Like the countless henchmen felled by the hitman, audiences did not see John Wick coming. From the get-go, John Wick has felt out-of-time, a standout action series that doesn’t have many contemporaries. By the release of its fourth installment, the Wick franchise has become a beloved institution. This makes ranking the John Wick films a difficult task — how can you differentiate very good from great? Let’s get the John Wick movies ranked and break down what makes each movie so special.
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Best John Wick Movies Ranked
4. John Wick: Chapter 3 — Parabellum
Before you use a horse to kick us in the face, let us say that John Wick 3 is a really good movie. It ups the ante of the first two installments, and further builds out the wild Wick world that began expanding in Wick 2.
Chapter 3 follows John as he faces an onslaught of assassins, picking up from where 2 left off. Wick has a massive bounty on his head, and we spend over two hours watching him fend off people seeking to reap the reward.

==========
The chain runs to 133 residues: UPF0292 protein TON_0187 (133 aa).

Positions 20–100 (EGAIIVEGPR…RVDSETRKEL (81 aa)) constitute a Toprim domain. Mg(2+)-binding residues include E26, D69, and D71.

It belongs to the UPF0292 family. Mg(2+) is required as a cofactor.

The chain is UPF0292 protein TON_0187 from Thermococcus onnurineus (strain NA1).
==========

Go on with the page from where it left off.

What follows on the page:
Of course, this means that there are a lot of set pieces. This movie is filled with stunning stunts from beginning to end. One of the most mind-boggling is the motorcycle chase.
Take a look:
This scene encapsulates what makes the John Wick franchise great, as well as shows us how Chapter 3 raised the bar.
First, the JW basics. As usual, the John Wick team, led by director Chad Stahelski (a former stunt choreographer), opt for visual clarity.
This is really what makes Wick stand out from its American counterparts. Action isn’t hidden in shaky handheld and strobe-like cutting.
Instead, this sequence, as with most other Wick sequences, comprises long takes of smooth camera movement.
This allows for the audience to clearly understand what’s going on at all times — we always know where John is in relation to his foes.
The Wick team achieves this primarily because Keanu Reeves is doing almost all of his own stunts. This gives cinematographer Dan Laustsen the freedom to cover the action sequences in wide shots without having to hide Reeve’s face or cut around a body double.